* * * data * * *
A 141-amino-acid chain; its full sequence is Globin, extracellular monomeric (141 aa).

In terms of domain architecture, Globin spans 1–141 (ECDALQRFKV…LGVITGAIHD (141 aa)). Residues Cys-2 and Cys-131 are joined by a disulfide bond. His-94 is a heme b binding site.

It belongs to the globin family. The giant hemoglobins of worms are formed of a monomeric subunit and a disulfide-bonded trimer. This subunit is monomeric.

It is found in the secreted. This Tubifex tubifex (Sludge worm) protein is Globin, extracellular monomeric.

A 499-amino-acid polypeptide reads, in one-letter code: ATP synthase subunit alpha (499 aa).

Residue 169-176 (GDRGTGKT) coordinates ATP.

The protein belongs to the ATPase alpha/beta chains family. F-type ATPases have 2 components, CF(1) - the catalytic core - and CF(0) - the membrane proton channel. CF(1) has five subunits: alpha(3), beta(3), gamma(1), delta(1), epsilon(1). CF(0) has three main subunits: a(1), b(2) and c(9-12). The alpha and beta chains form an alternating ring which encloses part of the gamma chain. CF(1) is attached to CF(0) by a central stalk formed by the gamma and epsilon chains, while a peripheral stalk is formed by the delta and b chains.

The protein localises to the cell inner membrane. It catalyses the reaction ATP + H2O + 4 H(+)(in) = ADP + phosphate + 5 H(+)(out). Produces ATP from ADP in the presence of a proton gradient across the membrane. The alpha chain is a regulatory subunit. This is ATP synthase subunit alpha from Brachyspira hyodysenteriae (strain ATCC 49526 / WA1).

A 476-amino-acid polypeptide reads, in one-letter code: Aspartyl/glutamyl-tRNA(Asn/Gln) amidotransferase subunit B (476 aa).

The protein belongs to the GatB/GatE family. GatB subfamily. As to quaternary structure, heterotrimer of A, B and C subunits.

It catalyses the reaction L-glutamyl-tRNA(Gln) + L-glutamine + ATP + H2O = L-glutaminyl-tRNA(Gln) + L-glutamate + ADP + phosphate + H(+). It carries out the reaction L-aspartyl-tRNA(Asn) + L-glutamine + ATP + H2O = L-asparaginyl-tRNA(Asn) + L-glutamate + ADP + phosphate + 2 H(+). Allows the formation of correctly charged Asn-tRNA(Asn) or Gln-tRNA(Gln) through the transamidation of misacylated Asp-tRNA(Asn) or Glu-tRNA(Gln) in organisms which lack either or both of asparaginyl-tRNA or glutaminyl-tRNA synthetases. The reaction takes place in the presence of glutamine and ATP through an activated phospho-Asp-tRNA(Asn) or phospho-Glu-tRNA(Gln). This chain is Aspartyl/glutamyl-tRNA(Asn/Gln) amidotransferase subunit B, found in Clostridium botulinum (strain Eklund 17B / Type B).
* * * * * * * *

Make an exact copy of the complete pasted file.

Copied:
A 141-amino-acid chain; its full sequence is Globin, extracellular monomeric (141 aa).

In terms of domain architecture, Globin spans 1–141 (ECDALQRFKV…LGVITGAIHD (141 aa)). Residues Cys-2 and Cys-131 are joined by a disulfide bond. His-94 is a heme b binding site.

It belongs to the globin family. The giant hemoglobins of worms are formed of a monomeric subunit and a disulfide-bonded trimer. This subunit is monomeric.

It is found in the secreted. This Tubifex tubifex (Sludge worm) protein is Globin, extracellular monomeric.

A 499-amino-acid polypeptide reads, in one-letter code: ATP synthase subunit alpha (499 aa).

Residue 169-176 (GDRGTGKT) coordinates ATP.

The protein belongs to the ATPase alpha/beta chains family. F-type ATPases have 2 components, CF(1) - the catalytic core - and CF(0) - the membrane proton channel. CF(1) has five subunits: alpha(3), beta(3), gamma(1), delta(1), epsilon(1). CF(0) has three main subunits: a(1), b(2) and c(9-12). The alpha and beta chains form an alternating ring which encloses part of the gamma chain. CF(1) is attached to CF(0) by a central stalk formed by the gamma and epsilon chains, while a peripheral stalk is formed by the delta and b chains.

The protein localises to the cell inner membrane. It catalyses the reaction ATP + H2O + 4 H(+)(in) = ADP + phosphate + 5 H(+)(out). Produces ATP from ADP in the presence of a proton gradient across the membrane. The alpha chain is a regulatory subunit. This is ATP synthase subunit alpha from Brachyspira hyodysenteriae (strain ATCC 49526 / WA1).

A 476-amino-acid polypeptide reads, in one-letter code: Aspartyl/glutamyl-tRNA(Asn/Gln) amidotransferase subunit B (476 aa).

The protein belongs to the GatB/GatE family. GatB subfamily. As to quaternary structure, heterotrimer of A, B and C subunits.

It catalyses the reaction L-glutamyl-tRNA(Gln) + L-glutamine + ATP + H2O = L-glutaminyl-tRNA(Gln) + L-glutamate + ADP + phosphate + H(+). It carries out the reaction L-aspartyl-tRNA(Asn) + L-glutamine + ATP + H2O = L-asparaginyl-tRNA(Asn) + L-glutamate + ADP + phosphate + 2 H(+). Allows the formation of correctly charged Asn-tRNA(Asn) or Gln-tRNA(Gln) through the transamidation of misacylated Asp-tRNA(Asn) or Glu-tRNA(Gln) in organisms which lack either or both of asparaginyl-tRNA or glutaminyl-tRNA synthetases. The reaction takes place in the presence of glutamine and ATP through an activated phospho-Asp-tRNA(Asn) or phospho-Glu-tRNA(Gln). This chain is Aspartyl/glutamyl-tRNA(Asn/Gln) amidotransferase subunit B, found in Clostridium botulinum (strain Eklund 17B / Type B).